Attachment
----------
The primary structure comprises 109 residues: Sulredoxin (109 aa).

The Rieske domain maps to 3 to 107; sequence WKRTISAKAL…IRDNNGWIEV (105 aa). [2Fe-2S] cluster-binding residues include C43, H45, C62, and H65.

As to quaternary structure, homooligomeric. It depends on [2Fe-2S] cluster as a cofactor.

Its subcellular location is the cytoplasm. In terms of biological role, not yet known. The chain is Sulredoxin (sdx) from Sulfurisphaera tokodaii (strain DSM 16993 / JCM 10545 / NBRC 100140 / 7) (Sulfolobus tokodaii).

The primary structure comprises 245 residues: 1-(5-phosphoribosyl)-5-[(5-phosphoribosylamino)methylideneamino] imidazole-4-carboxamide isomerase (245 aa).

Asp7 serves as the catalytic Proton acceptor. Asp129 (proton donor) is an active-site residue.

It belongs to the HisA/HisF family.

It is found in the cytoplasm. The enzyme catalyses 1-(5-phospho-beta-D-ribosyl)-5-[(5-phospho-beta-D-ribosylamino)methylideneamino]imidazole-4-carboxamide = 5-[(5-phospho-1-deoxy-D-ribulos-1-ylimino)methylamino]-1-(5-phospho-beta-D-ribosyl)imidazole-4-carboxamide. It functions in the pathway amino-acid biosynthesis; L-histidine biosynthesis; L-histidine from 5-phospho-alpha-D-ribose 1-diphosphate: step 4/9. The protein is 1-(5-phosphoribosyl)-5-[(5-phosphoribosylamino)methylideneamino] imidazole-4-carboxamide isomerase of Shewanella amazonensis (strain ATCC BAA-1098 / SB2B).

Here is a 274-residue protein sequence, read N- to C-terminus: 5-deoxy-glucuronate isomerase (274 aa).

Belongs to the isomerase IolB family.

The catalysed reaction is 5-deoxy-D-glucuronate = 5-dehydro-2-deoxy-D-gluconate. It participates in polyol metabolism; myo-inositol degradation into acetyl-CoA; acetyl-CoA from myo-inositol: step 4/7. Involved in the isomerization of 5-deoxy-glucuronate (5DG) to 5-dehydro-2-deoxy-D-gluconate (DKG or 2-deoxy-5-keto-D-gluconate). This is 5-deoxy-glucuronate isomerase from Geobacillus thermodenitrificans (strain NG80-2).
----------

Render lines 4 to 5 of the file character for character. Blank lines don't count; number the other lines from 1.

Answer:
Its subcellular location is the cytoplasm. In terms of biological role, not yet known. The chain is Sulredoxin (sdx) from Sulfurisphaera tokodaii (strain DSM 16993 / JCM 10545 / NBRC 100140 / 7) (Sulfolobus tokodaii).

The primary structure comprises 245 residues: 1-(5-phosphoribosyl)-5-[(5-phosphoribosylamino)methylideneamino] imidazole-4-carboxamide isomerase (245 aa).